Sudden infant death syndrome-associated mutations in the sodium channel beta subunits

Department of Medicine, Cardiovascular Section, University of Wisconsin, Madison, Wisconsin, USA.
Heart rhythm: the official journal of the Heart Rhythm Society (Impact Factor: 5.08). 02/2010; 7(6):771-8. DOI: 10.1016/j.hrthm.2010.01.032
Source: PubMed


Approximately 10% of sudden infant death syndrome (SIDS) cases may stem from potentially lethal cardiac channelopathies, with approximately half of channelopathic SIDS involving the Na(V)1.5 cardiac sodium channel. Recently, Na(V) beta subunits have been implicated in various cardiac arrhythmias. Thus, the 4 genes encoding Na(V) beta subunits represent plausible candidate genes for SIDS.
This study sought to determine the spectrum, prevalence, and functional consequences of sodium channel beta-subunit mutations in a SIDS cohort.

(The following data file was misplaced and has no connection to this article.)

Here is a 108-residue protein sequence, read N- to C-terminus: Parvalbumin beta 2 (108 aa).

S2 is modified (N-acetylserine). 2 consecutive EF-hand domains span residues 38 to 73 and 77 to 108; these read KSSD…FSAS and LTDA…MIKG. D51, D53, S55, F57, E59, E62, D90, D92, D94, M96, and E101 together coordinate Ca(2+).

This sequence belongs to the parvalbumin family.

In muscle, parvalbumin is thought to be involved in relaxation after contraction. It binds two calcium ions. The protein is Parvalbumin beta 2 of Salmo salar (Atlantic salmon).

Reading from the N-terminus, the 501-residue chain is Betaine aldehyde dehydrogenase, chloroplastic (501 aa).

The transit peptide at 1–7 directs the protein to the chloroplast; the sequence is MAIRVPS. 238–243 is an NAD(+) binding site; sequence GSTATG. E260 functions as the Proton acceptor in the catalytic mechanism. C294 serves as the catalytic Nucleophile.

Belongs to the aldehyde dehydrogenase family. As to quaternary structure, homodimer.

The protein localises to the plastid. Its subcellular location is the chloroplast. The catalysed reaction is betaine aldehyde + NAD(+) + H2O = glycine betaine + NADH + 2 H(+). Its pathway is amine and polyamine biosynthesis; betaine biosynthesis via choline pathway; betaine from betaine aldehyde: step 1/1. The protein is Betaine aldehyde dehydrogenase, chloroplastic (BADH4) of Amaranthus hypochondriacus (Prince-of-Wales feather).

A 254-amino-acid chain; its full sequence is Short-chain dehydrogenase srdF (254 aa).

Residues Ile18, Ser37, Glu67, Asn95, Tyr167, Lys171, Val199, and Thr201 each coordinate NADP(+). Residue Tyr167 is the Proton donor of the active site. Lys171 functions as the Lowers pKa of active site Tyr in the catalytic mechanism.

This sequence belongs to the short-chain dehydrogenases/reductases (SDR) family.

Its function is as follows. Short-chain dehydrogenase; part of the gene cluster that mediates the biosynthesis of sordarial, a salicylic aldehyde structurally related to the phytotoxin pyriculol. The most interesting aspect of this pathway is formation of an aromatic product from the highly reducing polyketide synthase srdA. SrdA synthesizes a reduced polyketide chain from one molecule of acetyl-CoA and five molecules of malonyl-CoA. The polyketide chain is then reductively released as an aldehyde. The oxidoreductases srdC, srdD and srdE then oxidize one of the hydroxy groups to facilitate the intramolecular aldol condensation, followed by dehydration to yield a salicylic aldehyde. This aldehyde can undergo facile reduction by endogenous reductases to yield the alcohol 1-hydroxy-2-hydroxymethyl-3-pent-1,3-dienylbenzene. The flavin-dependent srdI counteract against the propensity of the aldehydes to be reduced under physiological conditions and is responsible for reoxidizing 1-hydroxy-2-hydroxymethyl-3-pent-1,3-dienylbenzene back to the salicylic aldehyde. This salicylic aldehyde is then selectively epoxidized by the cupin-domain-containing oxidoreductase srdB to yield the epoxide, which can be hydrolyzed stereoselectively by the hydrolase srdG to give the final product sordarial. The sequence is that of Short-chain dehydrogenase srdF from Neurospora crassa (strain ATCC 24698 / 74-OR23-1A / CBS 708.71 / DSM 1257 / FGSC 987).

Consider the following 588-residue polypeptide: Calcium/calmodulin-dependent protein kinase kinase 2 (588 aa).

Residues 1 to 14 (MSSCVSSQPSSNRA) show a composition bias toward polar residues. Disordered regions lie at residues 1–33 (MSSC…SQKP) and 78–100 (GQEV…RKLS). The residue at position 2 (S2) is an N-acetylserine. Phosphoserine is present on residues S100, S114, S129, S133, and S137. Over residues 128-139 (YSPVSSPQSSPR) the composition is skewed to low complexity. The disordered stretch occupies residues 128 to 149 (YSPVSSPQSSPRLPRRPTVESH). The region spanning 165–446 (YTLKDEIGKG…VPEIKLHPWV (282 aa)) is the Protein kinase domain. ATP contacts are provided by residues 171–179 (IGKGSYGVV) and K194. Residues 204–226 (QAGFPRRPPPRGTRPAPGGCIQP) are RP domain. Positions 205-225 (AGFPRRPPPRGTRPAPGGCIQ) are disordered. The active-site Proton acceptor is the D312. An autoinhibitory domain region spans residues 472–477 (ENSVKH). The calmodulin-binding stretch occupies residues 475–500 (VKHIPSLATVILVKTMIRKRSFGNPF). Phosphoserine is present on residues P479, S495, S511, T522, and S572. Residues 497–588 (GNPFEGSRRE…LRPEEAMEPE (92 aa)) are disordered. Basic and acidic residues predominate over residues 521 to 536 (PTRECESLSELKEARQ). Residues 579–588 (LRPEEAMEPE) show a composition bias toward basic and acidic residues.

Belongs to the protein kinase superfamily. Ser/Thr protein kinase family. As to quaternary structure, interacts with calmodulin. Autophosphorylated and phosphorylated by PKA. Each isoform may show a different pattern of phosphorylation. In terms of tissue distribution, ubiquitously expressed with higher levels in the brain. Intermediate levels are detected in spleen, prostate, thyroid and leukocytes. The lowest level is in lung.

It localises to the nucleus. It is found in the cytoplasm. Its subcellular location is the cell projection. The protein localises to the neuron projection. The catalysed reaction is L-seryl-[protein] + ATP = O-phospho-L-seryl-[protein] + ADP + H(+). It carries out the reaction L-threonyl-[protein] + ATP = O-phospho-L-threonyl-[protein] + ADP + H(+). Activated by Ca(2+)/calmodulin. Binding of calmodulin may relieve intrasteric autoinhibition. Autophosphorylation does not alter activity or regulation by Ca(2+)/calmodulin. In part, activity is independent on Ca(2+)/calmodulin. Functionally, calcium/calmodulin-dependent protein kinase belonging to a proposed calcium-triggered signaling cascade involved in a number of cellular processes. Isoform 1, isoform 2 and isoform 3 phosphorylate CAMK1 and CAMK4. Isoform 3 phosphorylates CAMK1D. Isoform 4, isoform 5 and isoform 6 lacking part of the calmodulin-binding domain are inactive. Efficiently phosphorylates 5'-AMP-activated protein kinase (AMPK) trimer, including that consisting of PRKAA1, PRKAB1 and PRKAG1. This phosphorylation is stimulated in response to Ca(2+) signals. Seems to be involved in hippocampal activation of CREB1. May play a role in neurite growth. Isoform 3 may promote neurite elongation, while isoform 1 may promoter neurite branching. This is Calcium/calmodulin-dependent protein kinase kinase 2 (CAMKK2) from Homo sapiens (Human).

In this institutional review board-approved study, mutational analysis of the 4 beta-subunit genes, SCN1B to 4B, was performed using polymerase chain reaction, denaturing high-performance liquid chromatography, and direct DNA sequencing of DNA derived from 292 SIDS cases. Engineered mutations were coexpressed with SCN5A in HEK 293 cells and were whole-cell patch clamped. One of the putative SIDS-associated mutations was similarly studied in adenovirally transduced adult rat ventricular myocytes.